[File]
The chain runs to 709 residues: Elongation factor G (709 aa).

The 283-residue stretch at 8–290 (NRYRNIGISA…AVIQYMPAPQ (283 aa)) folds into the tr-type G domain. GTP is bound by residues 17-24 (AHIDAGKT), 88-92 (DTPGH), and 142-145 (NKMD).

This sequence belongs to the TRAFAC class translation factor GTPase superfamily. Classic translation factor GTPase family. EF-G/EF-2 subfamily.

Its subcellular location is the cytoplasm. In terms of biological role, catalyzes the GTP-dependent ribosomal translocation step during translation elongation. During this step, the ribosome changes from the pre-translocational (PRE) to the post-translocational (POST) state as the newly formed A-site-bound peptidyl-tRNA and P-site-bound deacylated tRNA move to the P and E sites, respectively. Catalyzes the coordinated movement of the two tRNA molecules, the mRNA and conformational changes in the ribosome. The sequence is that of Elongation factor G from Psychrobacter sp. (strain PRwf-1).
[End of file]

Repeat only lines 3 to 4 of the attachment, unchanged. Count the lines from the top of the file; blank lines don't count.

This sequence belongs to the TRAFAC class translation factor GTPase superfamily. Classic translation factor GTPase family. EF-G/EF-2 subfamily.

Its subcellular location is the cytoplasm. In terms of biological role, catalyzes the GTP-dependent ribosomal translocation step during translation elongation. During this step, the ribosome changes from the pre-translocational (PRE) to the post-translocational (POST) state as the newly formed A-site-bound peptidyl-tRNA and P-site-bound deacylated tRNA move to the P and E sites, respectively. Catalyzes the coordinated movement of the two tRNA molecules, the mRNA and conformational changes in the ribosome. The sequence is that of Elongation factor G from Psychrobacter sp. (strain PRwf-1).